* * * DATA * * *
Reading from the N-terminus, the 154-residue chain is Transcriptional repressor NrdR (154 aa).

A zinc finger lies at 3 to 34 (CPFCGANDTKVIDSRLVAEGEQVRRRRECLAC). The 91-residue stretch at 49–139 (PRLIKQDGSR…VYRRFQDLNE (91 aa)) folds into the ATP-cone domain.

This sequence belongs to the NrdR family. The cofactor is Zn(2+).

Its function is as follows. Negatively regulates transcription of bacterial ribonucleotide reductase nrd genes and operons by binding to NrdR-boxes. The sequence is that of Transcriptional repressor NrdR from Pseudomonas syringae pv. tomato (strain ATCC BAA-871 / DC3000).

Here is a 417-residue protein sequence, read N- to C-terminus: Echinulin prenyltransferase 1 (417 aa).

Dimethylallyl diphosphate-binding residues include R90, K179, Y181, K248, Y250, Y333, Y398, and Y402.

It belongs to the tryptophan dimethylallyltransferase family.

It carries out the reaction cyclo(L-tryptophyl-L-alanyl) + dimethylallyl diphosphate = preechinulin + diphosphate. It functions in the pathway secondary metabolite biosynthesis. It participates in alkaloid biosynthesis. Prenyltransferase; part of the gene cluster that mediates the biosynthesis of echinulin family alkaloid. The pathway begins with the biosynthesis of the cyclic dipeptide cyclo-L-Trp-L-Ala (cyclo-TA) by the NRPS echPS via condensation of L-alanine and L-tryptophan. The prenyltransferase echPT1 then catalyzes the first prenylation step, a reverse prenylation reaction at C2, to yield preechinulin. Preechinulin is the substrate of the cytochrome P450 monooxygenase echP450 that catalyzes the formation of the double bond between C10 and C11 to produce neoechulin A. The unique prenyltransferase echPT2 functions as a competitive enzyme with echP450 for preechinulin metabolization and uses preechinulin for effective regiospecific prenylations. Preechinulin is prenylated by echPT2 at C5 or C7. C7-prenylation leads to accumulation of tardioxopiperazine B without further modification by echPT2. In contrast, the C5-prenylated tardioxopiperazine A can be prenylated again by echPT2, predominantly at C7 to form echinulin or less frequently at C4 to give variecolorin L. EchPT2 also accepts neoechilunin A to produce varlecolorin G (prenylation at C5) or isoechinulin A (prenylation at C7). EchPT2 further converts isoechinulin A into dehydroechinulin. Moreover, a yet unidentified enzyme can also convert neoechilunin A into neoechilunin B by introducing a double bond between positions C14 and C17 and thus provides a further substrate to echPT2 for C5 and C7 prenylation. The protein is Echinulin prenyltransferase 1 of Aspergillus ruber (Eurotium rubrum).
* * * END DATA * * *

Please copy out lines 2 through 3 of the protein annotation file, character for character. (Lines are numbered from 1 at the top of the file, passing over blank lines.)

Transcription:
A zinc finger lies at 3 to 34 (CPFCGANDTKVIDSRLVAEGEQVRRRRECLAC). The 91-residue stretch at 49–139 (PRLIKQDGSR…VYRRFQDLNE (91 aa)) folds into the ATP-cone domain.

This sequence belongs to the NrdR family. The cofactor is Zn(2+).